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Thread: Pump Drill

  1. #1
    Never Alone In The Bush
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    Jun 2011
    Melbourne, Victoria
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    Pump Drill

    20181104_170651 (Medium).jpg

    I started with a piece of eucalypt as a fly-wheel. Its a dense, relatively heavy wood. I also found a straight branch to use as the spindle:
    I found a fallen tree and cut one end off a branch to give a working surface.
    20181104_135005 (Medium).jpg

    I marked the center as best I could judge it, then used the auger to cut a decent diameter hole into it
    20181104_135911 (Medium).jpg 20181104_140616 (Medium).jpg
    The wood was still attached, so it was firmly held in place while I drilled. Once the hole was deep enough, I cut a section of the branch off; so I had a fly wheel with a center hole.

    Next I found a dry wattle and split out a "plank" for the cross bar:
    20181104_142720 (Medium).jpg

    Here are the bits and the tools I have:
    20181104_151748 (Medium).jpg

    Next steps were really just assembly and tuning.
    I went through several "rounds" of making adjustments to get it running smoothly
    20181104_170707 (Medium).jpg 20181104_170244 (Medium).jpg 20181104_170231 (Medium).jpg 20181104_180434 (Medium).jpg

    I was very please and somewhat surprised how easy the overall project was !
    The drill worked really well for what it was, although it still needs more tuning.

    One major issue was the spindle was not really straight enough and that was a limiting factor. I probably need to throw it out and get a new one, but I wasn't able to do that.
    I also found that having a longer string allows the cross bar to sit lower which is more stable, and gives more spin per "pump" and is therefore better.
    In fact I think I'd recommend a much longer spindle than the one I used, although you may wish to consider storage and transport options.

    Removing as much mass from the cross bar as possible was a good move, a heavier cross bar acts as a fly wheel itself and destabilizes the motion.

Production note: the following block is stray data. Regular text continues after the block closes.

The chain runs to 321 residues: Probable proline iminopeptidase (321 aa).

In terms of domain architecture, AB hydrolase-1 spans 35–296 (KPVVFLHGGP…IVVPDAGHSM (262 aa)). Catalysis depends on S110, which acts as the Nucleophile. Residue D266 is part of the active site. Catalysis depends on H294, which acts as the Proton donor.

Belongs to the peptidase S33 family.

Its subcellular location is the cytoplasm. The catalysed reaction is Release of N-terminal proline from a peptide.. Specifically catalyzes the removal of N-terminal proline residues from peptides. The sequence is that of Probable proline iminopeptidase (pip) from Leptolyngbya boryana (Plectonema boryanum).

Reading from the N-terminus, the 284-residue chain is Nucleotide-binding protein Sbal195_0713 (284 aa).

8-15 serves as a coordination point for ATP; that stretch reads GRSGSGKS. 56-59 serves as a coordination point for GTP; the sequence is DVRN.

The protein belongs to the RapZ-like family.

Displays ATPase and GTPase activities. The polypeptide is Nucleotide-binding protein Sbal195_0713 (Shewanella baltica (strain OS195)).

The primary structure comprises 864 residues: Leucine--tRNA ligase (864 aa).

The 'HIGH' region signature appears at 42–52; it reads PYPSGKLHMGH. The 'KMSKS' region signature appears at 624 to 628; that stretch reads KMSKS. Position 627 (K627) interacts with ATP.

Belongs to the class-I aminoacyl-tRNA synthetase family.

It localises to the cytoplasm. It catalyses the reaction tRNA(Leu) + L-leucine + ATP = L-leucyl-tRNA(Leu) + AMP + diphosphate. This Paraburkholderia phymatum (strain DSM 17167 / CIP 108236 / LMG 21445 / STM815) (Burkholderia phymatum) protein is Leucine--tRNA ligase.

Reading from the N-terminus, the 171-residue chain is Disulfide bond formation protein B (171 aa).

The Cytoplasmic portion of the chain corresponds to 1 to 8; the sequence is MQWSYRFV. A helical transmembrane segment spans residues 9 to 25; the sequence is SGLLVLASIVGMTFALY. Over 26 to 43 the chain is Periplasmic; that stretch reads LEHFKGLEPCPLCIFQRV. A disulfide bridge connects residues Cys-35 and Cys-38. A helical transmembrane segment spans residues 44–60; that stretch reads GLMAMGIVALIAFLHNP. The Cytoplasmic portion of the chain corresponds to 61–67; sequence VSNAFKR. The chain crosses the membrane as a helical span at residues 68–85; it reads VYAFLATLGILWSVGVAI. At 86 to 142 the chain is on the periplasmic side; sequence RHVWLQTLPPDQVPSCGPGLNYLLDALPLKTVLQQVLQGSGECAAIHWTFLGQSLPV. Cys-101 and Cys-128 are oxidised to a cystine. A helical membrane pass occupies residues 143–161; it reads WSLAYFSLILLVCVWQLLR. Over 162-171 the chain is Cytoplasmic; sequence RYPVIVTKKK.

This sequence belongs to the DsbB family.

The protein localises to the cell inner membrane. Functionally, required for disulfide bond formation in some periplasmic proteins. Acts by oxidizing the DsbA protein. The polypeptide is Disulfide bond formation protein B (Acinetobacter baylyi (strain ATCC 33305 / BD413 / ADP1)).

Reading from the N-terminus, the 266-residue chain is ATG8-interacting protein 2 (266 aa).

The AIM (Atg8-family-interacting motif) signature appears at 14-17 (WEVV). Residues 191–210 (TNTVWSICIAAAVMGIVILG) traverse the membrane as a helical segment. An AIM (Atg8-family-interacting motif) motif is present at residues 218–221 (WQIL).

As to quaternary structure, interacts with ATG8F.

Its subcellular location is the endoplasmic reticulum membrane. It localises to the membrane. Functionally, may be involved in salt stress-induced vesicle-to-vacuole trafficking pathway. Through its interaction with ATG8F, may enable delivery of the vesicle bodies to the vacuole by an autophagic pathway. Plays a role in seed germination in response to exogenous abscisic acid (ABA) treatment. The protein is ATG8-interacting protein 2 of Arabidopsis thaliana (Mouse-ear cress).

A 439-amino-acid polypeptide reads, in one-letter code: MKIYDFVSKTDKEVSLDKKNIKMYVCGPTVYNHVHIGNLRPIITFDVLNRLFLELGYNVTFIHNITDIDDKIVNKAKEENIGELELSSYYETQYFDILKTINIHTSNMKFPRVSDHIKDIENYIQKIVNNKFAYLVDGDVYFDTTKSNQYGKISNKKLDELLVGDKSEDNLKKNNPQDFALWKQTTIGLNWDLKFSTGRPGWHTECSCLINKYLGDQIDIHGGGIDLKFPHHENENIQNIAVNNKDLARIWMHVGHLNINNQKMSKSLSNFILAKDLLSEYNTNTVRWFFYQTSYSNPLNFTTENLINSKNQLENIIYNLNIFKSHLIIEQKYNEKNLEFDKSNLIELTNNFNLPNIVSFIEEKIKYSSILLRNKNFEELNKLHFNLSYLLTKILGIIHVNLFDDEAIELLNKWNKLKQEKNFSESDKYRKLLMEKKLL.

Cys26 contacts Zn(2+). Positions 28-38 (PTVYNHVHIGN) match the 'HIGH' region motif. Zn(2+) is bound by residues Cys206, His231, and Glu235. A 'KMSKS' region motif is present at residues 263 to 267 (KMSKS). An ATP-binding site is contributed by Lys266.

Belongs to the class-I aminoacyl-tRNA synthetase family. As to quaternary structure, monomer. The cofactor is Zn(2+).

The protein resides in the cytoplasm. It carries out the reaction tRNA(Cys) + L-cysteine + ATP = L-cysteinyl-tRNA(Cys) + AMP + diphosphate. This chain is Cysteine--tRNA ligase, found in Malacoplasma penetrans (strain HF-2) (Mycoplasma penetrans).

I could see that the fly wheel itself needed tuning, but without a straight spindle, that seemed a bit pointless

    I made a "chuck" with a cross cut in the base of the spindle so I could insert bits for drilling. I made some wooden bits just to test with, but bone, stone or metal could be used.
    You can wrap twine around the cuts in the spindle to tighten it, but I had a snug fit and didn't need to, although with use it may loosen a bit and may need it.

    I made the chuck cuts a bit skew which lead to s somewhat wonky action - I wasn't paying enough attention; so that's another reason to replace the spindle.

    As well as using the pump drill to make holes, a suitable "drill" cold be fitted to allow friction fire.

  2. The Following 6 Users Say Thank You to Aussie123 For This Useful Post:

    Askew (09-11-18),biggles1024 (09-11-18),Chigger (09-11-18),MongooseDownUnder (08-11-18),sami12 (10-11-18),Thrud (08-11-18)

  3. #2
    Mors Kochanski

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    Jan 2014
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    Great write up mate, thanks. Very interesting alternative.

  4. #3
    Richard Proenneke
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    Mar 2013
    Perth, WA
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    Great stuff!

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